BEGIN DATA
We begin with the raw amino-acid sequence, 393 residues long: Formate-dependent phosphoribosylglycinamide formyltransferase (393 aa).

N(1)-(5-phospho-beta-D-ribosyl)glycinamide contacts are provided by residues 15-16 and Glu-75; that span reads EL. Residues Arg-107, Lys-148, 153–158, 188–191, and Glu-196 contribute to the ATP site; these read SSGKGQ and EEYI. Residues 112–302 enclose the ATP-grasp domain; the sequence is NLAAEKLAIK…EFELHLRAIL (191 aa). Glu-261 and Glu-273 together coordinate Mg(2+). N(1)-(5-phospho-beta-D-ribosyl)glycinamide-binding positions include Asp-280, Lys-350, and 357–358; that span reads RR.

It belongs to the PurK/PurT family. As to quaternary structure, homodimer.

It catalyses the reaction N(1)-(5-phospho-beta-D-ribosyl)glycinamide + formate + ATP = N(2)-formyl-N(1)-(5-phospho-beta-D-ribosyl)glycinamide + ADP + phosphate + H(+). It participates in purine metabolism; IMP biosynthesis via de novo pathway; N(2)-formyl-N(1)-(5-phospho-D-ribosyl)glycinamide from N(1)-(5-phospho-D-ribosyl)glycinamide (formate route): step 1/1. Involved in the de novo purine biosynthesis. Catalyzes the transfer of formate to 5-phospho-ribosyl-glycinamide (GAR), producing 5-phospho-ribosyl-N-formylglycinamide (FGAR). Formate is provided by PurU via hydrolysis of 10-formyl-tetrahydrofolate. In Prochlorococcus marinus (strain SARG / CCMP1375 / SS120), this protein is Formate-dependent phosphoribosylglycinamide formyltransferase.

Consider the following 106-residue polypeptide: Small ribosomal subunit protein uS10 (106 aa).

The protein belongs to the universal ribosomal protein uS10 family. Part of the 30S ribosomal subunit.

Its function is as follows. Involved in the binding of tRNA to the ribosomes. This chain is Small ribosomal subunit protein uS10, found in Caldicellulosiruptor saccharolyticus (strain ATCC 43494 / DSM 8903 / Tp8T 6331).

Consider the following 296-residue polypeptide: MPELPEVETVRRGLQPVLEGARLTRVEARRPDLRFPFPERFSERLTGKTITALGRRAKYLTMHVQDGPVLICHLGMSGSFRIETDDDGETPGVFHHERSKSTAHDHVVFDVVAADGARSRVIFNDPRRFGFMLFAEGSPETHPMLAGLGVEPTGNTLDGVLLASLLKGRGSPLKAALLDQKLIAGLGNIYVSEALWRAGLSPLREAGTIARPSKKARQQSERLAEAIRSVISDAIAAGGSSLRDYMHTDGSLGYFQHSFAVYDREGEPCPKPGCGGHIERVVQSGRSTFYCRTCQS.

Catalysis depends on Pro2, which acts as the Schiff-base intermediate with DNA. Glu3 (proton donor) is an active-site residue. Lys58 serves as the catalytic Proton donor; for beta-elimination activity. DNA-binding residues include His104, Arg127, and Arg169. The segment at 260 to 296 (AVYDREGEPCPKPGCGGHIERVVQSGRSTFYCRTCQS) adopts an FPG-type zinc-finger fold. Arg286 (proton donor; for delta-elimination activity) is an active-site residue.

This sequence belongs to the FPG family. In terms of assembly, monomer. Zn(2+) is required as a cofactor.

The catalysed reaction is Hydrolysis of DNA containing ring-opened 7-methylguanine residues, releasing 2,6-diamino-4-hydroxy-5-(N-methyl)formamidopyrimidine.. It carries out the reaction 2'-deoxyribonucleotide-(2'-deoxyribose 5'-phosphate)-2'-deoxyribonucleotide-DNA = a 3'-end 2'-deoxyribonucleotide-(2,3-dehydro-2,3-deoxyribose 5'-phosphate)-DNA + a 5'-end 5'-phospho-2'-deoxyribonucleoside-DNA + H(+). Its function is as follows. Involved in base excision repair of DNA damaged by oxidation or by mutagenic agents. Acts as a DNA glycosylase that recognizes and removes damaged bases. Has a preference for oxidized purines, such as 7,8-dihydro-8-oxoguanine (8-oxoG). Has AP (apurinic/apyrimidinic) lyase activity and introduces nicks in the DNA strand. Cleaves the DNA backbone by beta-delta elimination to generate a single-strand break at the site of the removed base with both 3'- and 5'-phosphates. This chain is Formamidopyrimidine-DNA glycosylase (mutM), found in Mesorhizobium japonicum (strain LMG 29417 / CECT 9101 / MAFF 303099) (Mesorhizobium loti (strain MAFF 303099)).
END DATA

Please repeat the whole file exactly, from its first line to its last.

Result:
We begin with the raw amino-acid sequence, 393 residues long: Formate-dependent phosphoribosylglycinamide formyltransferase (393 aa).

N(1)-(5-phospho-beta-D-ribosyl)glycinamide contacts are provided by residues 15-16 and Glu-75; that span reads EL. Residues Arg-107, Lys-148, 153–158, 188–191, and Glu-196 contribute to the ATP site; these read SSGKGQ and EEYI. Residues 112–302 enclose the ATP-grasp domain; the sequence is NLAAEKLAIK…EFELHLRAIL (191 aa). Glu-261 and Glu-273 together coordinate Mg(2+). N(1)-(5-phospho-beta-D-ribosyl)glycinamide-binding positions include Asp-280, Lys-350, and 357–358; that span reads RR.

It belongs to the PurK/PurT family. As to quaternary structure, homodimer.

It catalyses the reaction N(1)-(5-phospho-beta-D-ribosyl)glycinamide + formate + ATP = N(2)-formyl-N(1)-(5-phospho-beta-D-ribosyl)glycinamide + ADP + phosphate + H(+). It participates in purine metabolism; IMP biosynthesis via de novo pathway; N(2)-formyl-N(1)-(5-phospho-D-ribosyl)glycinamide from N(1)-(5-phospho-D-ribosyl)glycinamide (formate route): step 1/1. Involved in the de novo purine biosynthesis. Catalyzes the transfer of formate to 5-phospho-ribosyl-glycinamide (GAR), producing 5-phospho-ribosyl-N-formylglycinamide (FGAR). Formate is provided by PurU via hydrolysis of 10-formyl-tetrahydrofolate. In Prochlorococcus marinus (strain SARG / CCMP1375 / SS120), this protein is Formate-dependent phosphoribosylglycinamide formyltransferase.

Consider the following 106-residue polypeptide: Small ribosomal subunit protein uS10 (106 aa).

The protein belongs to the universal ribosomal protein uS10 family. Part of the 30S ribosomal subunit.

Its function is as follows. Involved in the binding of tRNA to the ribosomes. This chain is Small ribosomal subunit protein uS10, found in Caldicellulosiruptor saccharolyticus (strain ATCC 43494 / DSM 8903 / Tp8T 6331).

Consider the following 296-residue polypeptide: MPELPEVETVRRGLQPVLEGARLTRVEARRPDLRFPFPERFSERLTGKTITALGRRAKYLTMHVQDGPVLICHLGMSGSFRIETDDDGETPGVFHHERSKSTAHDHVVFDVVAADGARSRVIFNDPRRFGFMLFAEGSPETHPMLAGLGVEPTGNTLDGVLLASLLKGRGSPLKAALLDQKLIAGLGNIYVSEALWRAGLSPLREAGTIARPSKKARQQSERLAEAIRSVISDAIAAGGSSLRDYMHTDGSLGYFQHSFAVYDREGEPCPKPGCGGHIERVVQSGRSTFYCRTCQS.

Catalysis depends on Pro2, which acts as the Schiff-base intermediate with DNA. Glu3 (proton donor) is an active-site residue. Lys58 serves as the catalytic Proton donor; for beta-elimination activity. DNA-binding residues include His104, Arg127, and Arg169. The segment at 260 to 296 (AVYDREGEPCPKPGCGGHIERVVQSGRSTFYCRTCQS) adopts an FPG-type zinc-finger fold. Arg286 (proton donor; for delta-elimination activity) is an active-site residue.

This sequence belongs to the FPG family. In terms of assembly, monomer. Zn(2+) is required as a cofactor.

The catalysed reaction is Hydrolysis of DNA containing ring-opened 7-methylguanine residues, releasing 2,6-diamino-4-hydroxy-5-(N-methyl)formamidopyrimidine.. It carries out the reaction 2'-deoxyribonucleotide-(2'-deoxyribose 5'-phosphate)-2'-deoxyribonucleotide-DNA = a 3'-end 2'-deoxyribonucleotide-(2,3-dehydro-2,3-deoxyribose 5'-phosphate)-DNA + a 5'-end 5'-phospho-2'-deoxyribonucleoside-DNA + H(+). Its function is as follows. Involved in base excision repair of DNA damaged by oxidation or by mutagenic agents. Acts as a DNA glycosylase that recognizes and removes damaged bases. Has a preference for oxidized purines, such as 7,8-dihydro-8-oxoguanine (8-oxoG). Has AP (apurinic/apyrimidinic) lyase activity and introduces nicks in the DNA strand. Cleaves the DNA backbone by beta-delta elimination to generate a single-strand break at the site of the removed base with both 3'- and 5'-phosphates. This chain is Formamidopyrimidine-DNA glycosylase (mutM), found in Mesorhizobium japonicum (strain LMG 29417 / CECT 9101 / MAFF 303099) (Mesorhizobium loti (strain MAFF 303099)).